What's old is new again. Acura gave the century-old technology of turbocharging a new twist in the RDX, an appealing small SUV with a wealth of technology goodies, all aimed at toppling the BMW X3 from its perch.
Announced June 1 and due in dealer showrooms by late summer, the all-wheel-drive RDX may be the ideal vehicle for the urban dweller who weekends in the country with friends and spends occasional time on unpaved or snow-covered back roads. The RDX falls into what's being called the "entry premium SUV market," meaning cars that are bigger and more luxurious and have more technology than a Toyota RAV4, and are smaller and cheaper than the Acura MDX or BMW X5. Buyers of these $30,000-to-$40,000 vehicles are looking for a big dose of technology, and the RDX has it.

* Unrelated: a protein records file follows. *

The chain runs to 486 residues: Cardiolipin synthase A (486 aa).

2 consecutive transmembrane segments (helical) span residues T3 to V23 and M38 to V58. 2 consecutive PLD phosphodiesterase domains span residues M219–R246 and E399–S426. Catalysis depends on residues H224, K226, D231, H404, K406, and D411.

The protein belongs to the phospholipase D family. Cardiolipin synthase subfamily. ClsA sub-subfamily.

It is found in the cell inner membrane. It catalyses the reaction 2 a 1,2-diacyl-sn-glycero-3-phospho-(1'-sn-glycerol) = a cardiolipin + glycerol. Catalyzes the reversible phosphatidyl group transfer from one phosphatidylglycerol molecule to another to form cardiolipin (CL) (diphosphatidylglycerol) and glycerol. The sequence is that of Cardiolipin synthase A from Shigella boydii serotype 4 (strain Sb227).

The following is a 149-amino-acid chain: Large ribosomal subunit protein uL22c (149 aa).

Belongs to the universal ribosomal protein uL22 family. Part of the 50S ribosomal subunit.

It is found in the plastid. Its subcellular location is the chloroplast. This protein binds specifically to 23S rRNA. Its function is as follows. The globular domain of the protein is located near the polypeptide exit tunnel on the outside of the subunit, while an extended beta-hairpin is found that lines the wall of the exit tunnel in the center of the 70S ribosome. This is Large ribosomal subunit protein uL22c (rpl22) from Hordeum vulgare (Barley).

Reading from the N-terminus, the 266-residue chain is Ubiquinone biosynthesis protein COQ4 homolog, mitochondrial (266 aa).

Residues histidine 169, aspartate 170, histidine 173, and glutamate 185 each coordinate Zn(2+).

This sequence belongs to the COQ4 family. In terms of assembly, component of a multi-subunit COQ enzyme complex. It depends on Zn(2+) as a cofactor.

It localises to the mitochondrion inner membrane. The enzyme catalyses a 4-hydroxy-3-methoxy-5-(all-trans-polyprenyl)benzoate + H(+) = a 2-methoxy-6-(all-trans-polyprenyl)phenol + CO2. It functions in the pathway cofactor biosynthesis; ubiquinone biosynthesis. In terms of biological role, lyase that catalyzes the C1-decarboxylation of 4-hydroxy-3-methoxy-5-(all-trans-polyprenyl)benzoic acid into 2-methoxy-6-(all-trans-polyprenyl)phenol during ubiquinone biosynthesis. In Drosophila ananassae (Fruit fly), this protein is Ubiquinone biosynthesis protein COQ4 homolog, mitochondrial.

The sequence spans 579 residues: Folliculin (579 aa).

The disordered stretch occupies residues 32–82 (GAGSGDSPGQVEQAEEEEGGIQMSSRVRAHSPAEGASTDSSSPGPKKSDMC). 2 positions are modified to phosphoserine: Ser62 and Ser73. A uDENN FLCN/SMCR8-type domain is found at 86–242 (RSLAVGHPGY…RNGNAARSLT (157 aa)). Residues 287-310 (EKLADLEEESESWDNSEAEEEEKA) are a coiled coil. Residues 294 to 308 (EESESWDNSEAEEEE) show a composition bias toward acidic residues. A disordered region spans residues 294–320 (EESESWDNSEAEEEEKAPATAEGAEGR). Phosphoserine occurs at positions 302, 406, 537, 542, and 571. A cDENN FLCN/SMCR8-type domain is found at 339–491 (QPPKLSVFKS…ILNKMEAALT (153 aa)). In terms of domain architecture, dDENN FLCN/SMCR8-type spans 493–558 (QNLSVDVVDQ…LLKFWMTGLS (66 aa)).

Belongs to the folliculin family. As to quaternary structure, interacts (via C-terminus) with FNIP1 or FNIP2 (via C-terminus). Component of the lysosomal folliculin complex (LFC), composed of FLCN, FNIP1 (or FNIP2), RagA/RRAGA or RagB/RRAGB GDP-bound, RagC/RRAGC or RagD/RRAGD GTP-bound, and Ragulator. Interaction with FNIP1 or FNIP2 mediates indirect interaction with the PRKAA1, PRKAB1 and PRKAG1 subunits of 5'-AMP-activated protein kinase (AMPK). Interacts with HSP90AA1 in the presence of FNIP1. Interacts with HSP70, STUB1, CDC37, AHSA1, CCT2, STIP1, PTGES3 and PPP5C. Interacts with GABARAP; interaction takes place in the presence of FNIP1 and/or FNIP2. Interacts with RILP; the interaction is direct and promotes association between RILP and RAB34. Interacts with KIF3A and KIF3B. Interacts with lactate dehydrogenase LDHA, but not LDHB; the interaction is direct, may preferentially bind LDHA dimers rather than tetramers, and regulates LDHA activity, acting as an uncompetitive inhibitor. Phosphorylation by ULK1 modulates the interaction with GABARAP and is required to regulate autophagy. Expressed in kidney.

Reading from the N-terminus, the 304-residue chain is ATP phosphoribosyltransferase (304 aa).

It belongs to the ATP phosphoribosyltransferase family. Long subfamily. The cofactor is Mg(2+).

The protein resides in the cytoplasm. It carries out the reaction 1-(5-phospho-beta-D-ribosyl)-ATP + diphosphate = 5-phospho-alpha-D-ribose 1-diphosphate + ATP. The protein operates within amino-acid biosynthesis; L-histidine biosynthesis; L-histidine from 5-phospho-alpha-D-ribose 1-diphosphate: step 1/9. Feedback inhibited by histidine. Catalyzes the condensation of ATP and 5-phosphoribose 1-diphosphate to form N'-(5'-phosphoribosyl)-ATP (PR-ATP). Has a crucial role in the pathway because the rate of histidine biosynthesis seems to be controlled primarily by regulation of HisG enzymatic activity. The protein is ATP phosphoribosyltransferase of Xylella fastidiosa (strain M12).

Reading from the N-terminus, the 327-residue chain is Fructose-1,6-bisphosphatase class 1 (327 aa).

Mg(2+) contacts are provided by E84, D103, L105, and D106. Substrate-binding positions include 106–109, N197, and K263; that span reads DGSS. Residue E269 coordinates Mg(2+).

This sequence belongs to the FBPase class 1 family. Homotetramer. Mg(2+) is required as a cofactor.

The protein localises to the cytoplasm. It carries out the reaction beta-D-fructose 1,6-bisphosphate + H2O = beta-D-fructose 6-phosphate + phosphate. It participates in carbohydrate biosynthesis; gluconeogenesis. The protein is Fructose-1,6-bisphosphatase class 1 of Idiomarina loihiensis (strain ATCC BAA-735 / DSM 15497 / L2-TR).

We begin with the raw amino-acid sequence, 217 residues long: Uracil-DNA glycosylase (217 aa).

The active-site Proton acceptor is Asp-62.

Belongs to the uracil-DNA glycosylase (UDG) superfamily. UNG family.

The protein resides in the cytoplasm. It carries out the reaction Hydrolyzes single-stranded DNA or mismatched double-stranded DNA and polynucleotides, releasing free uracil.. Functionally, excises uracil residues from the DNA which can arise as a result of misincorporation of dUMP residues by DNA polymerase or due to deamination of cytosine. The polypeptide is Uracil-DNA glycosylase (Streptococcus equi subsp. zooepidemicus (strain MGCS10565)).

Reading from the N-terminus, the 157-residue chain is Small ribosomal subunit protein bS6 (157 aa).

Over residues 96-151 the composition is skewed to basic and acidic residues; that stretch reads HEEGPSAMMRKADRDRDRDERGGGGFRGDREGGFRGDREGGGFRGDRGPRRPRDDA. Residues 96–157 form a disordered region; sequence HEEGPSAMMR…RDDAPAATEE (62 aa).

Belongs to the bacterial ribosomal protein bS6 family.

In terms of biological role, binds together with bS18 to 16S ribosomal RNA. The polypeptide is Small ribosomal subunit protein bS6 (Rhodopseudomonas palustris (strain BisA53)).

Turbocharging for Power, Economy
This is the first foray into passenger-vehicle turbocharging for Acura and its parent company, Honda. Though turbocharging dates back to 1905 and a Swiss engineer named Alfred Buchi, Honda/Acura made a major technological advance in reducing turbo lag and increasing performance with its variable-flow turbocharger.
Turbocharging uses the pressure of engine exhaust to force more air into the engine intake flow: Step on the gas, and an impeller in the exhaust manifold spins faster, as does a second, connected impeller in the intake manifold. Acura overcame turbo lag, the roughly one second of hesitation that occurs while the impeller spools up to deliver max power, with a flap that varies the flow into the impeller, and did it in such a way that the hinge isn't directly in the way of the superheated exhaust gas (which is 1,000-plus degrees). This is a simpler solution than, say, using a small turbocharger that spins up quickly but doesn't deliver a lot of power, plus a second, big turbocharger for high rpm power.